Among my favourite procrastination tools of the moment (and bear in mind the competition is strong: Jetman, the IKEA catalogue, hating Nigella Lawson with every fibre and sinew of my being) is Lib Dem Blogs, which for the uninitiated is a central index to all the party activist blogs (I use activist in the broadest sense; some of them are quite lazy), an ever-unravelling stream of commentary, queries, poll results, ranting and – yes – procrastination written by a lot of Jolly Good Eggs who did awfully well in English at school.

And it was through said worthy medium, as I wrestled womanfully with Abbey on the phone today, that this Quite Interesting piece by Linda Jack came my way. The under-representation of women in the Lib Dems or any other party is not something I want to talk about because the paranoid washiness surrounding all such “debates” tends to make me want to eat my arm up to the elbow with boredom. But I was struck by Linda’s comment about the overwhelming masculinity (I’m talking about numbers here, you collect) of the Lib Dem blogosphere. Why so many of Them? Why so few of Us? A scroll down Lib Dem Blogs right now reveals approximately nine posts made by women out of some 60 (excluding those with pseudonyms). Of those nine, there are several pairs/triplets by the same person.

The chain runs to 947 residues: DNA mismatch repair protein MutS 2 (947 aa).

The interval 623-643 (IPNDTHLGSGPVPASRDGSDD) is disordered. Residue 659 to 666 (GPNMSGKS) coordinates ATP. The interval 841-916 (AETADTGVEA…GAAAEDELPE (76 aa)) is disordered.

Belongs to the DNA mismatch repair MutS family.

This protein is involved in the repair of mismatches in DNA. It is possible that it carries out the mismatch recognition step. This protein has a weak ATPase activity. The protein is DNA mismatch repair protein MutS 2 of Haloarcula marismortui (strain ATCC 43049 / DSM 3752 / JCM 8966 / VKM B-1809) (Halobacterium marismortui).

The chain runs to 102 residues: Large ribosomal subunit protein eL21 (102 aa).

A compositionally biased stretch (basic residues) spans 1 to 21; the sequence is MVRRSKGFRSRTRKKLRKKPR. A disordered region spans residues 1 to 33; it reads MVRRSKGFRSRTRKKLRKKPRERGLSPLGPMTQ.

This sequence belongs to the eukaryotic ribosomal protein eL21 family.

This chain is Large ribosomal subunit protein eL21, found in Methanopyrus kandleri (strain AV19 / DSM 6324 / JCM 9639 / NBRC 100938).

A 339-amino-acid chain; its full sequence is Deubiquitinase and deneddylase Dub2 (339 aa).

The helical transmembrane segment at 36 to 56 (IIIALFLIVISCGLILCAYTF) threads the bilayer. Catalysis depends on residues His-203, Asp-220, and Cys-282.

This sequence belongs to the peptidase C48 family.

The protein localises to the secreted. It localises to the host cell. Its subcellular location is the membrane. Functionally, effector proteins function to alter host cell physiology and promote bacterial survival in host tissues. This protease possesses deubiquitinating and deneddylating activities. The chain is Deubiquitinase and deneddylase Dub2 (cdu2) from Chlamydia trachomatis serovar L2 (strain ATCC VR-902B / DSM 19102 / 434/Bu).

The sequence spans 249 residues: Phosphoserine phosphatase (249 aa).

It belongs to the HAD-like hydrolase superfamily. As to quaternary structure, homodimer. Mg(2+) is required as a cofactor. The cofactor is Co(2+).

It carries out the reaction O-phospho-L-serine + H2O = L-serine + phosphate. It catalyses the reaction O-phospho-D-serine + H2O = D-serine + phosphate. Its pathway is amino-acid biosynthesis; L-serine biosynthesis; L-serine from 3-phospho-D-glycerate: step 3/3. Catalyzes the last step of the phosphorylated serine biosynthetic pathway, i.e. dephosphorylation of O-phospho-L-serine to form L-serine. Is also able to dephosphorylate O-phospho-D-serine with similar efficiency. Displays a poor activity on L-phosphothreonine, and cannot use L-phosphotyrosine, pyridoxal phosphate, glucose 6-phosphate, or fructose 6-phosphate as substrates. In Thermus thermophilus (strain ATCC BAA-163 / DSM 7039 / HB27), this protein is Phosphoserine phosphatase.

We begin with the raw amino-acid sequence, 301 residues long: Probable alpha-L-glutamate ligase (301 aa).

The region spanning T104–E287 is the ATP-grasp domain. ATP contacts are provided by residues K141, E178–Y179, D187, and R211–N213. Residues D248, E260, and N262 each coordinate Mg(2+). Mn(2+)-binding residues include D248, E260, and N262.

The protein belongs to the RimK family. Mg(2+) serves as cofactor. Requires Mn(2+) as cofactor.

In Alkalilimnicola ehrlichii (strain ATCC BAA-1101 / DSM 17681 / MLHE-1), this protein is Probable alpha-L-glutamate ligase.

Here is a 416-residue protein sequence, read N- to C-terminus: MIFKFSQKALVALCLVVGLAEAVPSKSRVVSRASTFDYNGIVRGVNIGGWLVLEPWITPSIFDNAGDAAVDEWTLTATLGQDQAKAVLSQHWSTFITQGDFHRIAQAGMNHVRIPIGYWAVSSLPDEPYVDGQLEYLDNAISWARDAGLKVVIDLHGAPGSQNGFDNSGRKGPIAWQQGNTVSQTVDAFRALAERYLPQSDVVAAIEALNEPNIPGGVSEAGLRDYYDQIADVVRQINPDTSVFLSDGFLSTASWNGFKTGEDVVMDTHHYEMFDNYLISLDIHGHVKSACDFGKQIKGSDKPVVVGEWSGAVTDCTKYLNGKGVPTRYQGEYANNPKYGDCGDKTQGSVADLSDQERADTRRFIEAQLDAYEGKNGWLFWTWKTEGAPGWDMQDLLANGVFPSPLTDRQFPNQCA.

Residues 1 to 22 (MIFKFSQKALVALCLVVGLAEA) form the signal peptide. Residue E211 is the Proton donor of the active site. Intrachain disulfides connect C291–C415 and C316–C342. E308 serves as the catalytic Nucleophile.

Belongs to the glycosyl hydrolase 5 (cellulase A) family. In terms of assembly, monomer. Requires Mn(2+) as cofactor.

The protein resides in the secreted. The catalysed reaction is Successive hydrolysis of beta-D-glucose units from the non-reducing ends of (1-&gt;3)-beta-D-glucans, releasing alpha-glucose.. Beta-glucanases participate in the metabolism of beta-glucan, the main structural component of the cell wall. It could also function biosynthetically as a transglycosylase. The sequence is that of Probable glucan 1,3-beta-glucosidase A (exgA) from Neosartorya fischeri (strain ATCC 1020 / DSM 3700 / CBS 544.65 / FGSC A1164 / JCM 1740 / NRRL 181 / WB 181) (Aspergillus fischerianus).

What is most interesting about all this is that in the “real world” women are, in my view, the more natural writers. I have always conceived of writing as an innately female activity (or perhaps innately yang activity would be better), self-reliant, processual, reflective, divorced from direct competitive context  – and I am not talking about bloody Jane Austen and Heloise but about the kind of unpolished writing that gets you through the day and allows you to respond to the world from where you’re sat – precisely the kind of writing bloggers do, in fact. Precisely the kind of writing I am doing now. I write constantly, about everything. It’s how I make sense of Stuff, it’s how I develop my thoughts and how I solve problems. I write when I get up and before I go to bed, I write all day in the course of work and I am the most prolific letter-writer I know. I write publicly and privately and I make no distinction between paper and electronic formats in any of these spheres (oh, I talk almost incessantly as well. But I’m still a more natural and instinctive writer than I’ll ever be a speaker.)